top of page
  • Writer's pictureFlockFinder Team

FlockFinder Guide to Worming ๐Ÿชฑ


Jump to a section:


What are Worms ๐Ÿชฑ?

Worms are the most common health problem suffered by domestic sheep and present a major threat to the performance and health of lambs.


There are many different types of worms that can cause problems to sheep, but stomach worms are the most common. Stomach worms cause many symptoms in sheep and lambs including weight-loss, poor growth rates and can result in death if the symptoms go undetected.

Data shows that lamb growth rates can be reduced by up to 50% ๐Ÿ“‰ due to worm burden, with no immediately visible sign that the lambs are unhealthy.


Controlling worms has therefore become an essential part of modern farming with the industry becoming increasingly dependent on anthelmintics. However, worm resistance is increasing, is irreversible, and threatens all farms in the UK.


Worm resistance is an invisible problem, only becoming visible when it's too late.


Research from Wales Against Anthelmintic Resistance Development (WAARD) has shown that:

However, despite this, 86% of farmers thought their wormers were working, primarily based on the look and condition of the sheep.


Do my sheep have worms ๐Ÿคทโ€โ™‚๏ธ?

Most flocks have worms with weight-loss and poor growth rates being typical signs of worm presence, however, worm burden can often present no visible signs that the lambs are unhealthy.

Fortunately, the presence (and quantity) of worms can be confirmed by a simple Faecal Egg Count (FEC). These tests are affordable (~ยฃ8-10/test), readily available, and provide a reliable result.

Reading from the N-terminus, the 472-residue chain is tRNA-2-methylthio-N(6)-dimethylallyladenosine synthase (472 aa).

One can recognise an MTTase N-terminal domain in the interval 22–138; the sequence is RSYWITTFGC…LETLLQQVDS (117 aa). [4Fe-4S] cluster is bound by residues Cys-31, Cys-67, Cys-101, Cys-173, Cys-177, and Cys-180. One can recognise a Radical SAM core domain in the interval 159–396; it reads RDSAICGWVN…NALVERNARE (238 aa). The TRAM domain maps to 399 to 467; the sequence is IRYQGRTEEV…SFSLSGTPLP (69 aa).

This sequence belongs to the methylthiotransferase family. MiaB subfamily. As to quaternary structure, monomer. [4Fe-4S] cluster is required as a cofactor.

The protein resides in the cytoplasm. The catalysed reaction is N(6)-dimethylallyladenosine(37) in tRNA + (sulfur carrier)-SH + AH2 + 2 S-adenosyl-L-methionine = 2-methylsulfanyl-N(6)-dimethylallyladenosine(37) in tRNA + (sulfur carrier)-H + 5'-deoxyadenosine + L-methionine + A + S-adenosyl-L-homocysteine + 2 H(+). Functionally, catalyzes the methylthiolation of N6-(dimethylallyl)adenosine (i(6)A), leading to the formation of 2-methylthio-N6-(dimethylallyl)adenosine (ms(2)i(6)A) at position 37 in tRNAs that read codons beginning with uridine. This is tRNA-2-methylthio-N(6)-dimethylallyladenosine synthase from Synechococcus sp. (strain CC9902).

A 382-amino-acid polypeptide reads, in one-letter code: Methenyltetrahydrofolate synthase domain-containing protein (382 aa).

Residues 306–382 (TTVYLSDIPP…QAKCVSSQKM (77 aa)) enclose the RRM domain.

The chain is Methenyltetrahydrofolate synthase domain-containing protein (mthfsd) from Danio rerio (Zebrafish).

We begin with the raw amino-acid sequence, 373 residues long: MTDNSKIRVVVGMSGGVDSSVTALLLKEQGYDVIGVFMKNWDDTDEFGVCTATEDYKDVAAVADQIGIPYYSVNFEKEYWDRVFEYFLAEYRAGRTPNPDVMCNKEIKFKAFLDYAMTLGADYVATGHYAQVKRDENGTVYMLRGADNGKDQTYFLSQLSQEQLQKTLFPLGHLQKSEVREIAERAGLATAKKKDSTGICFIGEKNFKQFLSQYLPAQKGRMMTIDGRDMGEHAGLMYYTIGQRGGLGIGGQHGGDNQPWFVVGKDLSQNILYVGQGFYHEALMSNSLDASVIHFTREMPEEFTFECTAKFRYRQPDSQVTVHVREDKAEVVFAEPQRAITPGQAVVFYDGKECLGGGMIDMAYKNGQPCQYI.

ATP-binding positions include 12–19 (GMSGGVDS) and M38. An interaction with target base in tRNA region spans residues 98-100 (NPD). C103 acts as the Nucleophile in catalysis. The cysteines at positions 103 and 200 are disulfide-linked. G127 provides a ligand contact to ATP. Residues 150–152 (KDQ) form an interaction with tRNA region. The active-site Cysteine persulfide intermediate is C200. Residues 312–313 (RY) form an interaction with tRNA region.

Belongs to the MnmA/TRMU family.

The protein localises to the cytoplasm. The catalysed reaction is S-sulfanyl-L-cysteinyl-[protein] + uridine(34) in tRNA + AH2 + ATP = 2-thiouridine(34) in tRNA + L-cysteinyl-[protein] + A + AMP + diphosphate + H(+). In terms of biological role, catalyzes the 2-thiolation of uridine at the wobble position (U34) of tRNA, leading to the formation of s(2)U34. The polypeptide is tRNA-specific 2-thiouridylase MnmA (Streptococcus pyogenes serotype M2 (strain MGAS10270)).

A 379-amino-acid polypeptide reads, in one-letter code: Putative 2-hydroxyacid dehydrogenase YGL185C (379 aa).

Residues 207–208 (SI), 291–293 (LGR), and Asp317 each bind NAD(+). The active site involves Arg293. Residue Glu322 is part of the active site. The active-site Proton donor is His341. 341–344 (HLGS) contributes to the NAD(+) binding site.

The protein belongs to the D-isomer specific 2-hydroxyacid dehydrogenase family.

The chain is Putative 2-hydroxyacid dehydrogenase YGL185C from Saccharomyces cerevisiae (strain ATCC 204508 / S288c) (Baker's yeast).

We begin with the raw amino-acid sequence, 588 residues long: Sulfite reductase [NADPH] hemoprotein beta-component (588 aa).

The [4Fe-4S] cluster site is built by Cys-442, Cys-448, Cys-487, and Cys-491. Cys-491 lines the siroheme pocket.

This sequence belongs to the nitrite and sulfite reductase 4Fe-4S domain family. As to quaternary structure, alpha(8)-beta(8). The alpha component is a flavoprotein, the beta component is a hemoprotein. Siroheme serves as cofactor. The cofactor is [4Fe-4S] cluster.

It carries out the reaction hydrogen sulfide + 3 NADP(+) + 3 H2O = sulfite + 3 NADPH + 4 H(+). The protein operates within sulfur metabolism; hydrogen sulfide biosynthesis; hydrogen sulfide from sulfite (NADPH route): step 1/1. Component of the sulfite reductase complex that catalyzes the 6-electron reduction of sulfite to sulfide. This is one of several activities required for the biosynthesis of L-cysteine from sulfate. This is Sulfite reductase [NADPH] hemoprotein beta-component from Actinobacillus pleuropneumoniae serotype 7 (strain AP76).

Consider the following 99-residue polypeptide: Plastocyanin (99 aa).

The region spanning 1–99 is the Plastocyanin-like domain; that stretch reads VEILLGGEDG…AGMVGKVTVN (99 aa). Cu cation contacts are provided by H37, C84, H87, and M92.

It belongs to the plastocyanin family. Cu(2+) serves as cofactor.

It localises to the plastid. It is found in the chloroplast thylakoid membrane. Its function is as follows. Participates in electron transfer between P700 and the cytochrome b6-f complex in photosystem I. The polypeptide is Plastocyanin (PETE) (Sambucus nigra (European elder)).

It is important to use FECs to check ewes and lambs worm status, and drench only if required. It is recommended to conduct FECs every 3-4 weeks throughout the grazing season, to keep on top of the worming needs for your flock and identify the optimal time for treatment. TEST, DON'T GUESS.


FECs can also be used to determine if a given group/class of wormer is working and whether there is an increase in worm resistance. This is also known as drench-testing.

The aim is to use anthelmintics less often with maximum impact on the worm population. Correct drench administration is also very important, with dosages appropriate to the weight of the sheep.


Check out our Guide to Drenching for advice on how to drench effectively.


How to do a FEC ๐Ÿ’ฉ

Taking a FEC is simple and quick once you know what to do.

  1. Use fresh โ€˜samplesโ€™, ideally less than an hour old. If its still warm to the touch its still pretty fresh! Always wear gloves and wash your hands afterwards. Take at least 10 individual samples per group.

  2. If you are combining individual samples to send a group sample, then each individual sample must be the same size in order for the result to be representative.

  3. Sheep should be healthy and have had full access to pasture and/or feed before sampling.

  4. Samples taken must be completely random. Do not mix ewe and lamb samples when testing unweaned lambs.